The Deputy Chief Whip of the Senate, Senator Sabi Abdullahi, on Thursday said existing laws on defamation and libel are grossly inadequate to tackle hate speech in its form.
He stated this against the backdrop of criticism and reactions to the introduction of the Hate Speech Bill by the National Assembly.
Senator Abdullahi who represents Niger North Senatorial District in the National Assembly explained that parliaments across the world have identified hate speech as a new “threat that dehumanises and targets individuals and groups, and also threatens peace in a diversified society.”
He stated that the Parliamentary Assembly of the Council of Europe, which is a 47-nation member organisation, in a report identified threats posed by hate speech to include exclusion among minority groups, alienation, marginalisation, emergence of parallel societies, and ultimately radicalisation.
The lawmaker warned that these were present features in the socio-dynamics of Nigeria as a nation and have placed the country on the brink of implosion from the effect of hate speech.
“The provisions of defamation and libel laws in Nigeria clearly lack the grip to tackle the dimensions of hate speech in acts such as victimisation, marginalisation, and exclusion,” he said in a statement.
Senator Abdullahi added that the Parliamentary Assembly of the Council of Europe, in its resolutions contained in a publication entitled ‘The Role and Responsibilities of Political Leaders in Combating Hate Speech and Intolerance’, endorsed criminal legislation to prohibit and sanction hate speech.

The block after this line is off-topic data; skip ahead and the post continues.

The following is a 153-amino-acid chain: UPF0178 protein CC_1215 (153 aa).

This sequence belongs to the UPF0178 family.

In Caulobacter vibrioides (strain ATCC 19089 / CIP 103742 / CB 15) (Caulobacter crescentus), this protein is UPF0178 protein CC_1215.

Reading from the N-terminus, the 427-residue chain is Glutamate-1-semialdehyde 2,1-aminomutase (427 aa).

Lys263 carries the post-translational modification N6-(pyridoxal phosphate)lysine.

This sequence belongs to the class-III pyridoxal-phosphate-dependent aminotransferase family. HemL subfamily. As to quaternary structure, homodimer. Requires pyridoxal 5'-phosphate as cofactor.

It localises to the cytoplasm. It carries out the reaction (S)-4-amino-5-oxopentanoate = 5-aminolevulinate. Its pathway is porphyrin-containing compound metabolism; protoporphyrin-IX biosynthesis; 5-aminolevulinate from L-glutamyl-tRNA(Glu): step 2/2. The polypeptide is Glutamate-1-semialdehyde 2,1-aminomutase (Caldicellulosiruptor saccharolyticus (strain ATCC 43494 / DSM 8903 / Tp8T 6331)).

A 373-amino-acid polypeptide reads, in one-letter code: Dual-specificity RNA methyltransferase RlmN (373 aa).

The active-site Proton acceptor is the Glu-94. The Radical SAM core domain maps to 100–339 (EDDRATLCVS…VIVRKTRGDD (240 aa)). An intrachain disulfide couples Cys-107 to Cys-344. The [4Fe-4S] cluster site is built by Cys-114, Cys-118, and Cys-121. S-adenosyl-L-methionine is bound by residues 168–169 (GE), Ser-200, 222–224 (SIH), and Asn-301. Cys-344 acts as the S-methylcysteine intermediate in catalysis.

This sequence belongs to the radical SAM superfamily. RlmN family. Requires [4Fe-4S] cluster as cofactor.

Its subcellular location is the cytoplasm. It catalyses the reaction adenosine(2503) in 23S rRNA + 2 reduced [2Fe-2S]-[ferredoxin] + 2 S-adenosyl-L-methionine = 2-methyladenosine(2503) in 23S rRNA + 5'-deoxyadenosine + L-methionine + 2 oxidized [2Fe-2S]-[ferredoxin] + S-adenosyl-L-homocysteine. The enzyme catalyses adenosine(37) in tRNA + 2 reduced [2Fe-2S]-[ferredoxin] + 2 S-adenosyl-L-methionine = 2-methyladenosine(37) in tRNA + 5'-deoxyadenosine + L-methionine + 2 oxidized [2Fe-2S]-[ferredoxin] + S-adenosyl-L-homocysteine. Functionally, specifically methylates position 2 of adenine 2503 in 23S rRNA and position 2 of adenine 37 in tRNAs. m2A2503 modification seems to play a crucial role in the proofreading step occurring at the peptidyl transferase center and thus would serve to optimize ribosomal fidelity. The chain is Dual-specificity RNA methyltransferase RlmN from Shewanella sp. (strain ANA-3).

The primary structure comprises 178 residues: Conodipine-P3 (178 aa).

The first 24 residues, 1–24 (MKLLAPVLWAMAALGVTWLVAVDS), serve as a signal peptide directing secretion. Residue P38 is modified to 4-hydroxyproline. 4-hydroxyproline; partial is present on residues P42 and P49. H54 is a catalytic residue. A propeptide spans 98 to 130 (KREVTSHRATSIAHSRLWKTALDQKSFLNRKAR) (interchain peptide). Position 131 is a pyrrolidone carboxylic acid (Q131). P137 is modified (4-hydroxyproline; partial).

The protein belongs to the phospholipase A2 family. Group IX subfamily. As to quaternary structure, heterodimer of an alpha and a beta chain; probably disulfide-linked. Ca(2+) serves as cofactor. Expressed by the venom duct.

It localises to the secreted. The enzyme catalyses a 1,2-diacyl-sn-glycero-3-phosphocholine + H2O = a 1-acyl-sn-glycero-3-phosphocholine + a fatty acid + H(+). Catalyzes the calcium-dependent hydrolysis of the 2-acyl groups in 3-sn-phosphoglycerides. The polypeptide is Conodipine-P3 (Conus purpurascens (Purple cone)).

The publication, according to him, read in part, “The Assembly believes that a wide range of measures is necessary to counter hate speech, ranging from self-regulation, particularly by political movements and parties, and in the statutes and rules of procedure of national and local elected bodies, to civil, administrative and criminal legislation prohibiting and sanctioning its use.”
Citing countries such as Germany and France, the lawmaker stated that the parliaments of both countries passed a landmark law in 2018 and 2019 respectively to fight online hate speech.
According to him, these and many other countries all have defamation and libel laws but have introduced legislation to tackle hate speech as a specific threat.
“Hate Speech bill is about prohibiting incitement to discrimination, hostility, and violence,” Senator Abdullahi stressed.
He explained that the new legislation passed by France and Germany compelled all social media networks to remove offending content as well as create buttons to enable users to flag cases of abuse.
In a related development, the lawmaker lauded the position of the United Nations on the introduction of the Hate Speech Bill without a death penalty by the National Assembly.
“I must commend the United Nations for its position on the Hate Speech bill without the death penalty.
“It goes to show that they understand the gravity of the problems and threats face by Nigeria as a united entity, and which the National Assembly is taking proactive measures to address with this bill,” he said.